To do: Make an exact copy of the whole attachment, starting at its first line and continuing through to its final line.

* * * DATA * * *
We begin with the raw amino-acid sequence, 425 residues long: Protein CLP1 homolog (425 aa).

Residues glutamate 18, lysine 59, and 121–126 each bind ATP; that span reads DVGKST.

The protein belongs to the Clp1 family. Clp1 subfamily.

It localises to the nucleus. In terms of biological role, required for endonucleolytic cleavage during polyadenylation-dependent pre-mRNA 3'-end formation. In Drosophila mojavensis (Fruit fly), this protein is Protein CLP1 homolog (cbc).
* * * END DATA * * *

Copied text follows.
We begin with the raw amino-acid sequence, 425 residues long: Protein CLP1 homolog (425 aa).

Residues glutamate 18, lysine 59, and 121–126 each bind ATP; that span reads DVGKST.

The protein belongs to the Clp1 family. Clp1 subfamily.

It localises to the nucleus. In terms of biological role, required for endonucleolytic cleavage during polyadenylation-dependent pre-mRNA 3'-end formation. In Drosophila mojavensis (Fruit fly), this protein is Protein CLP1 homolog (cbc).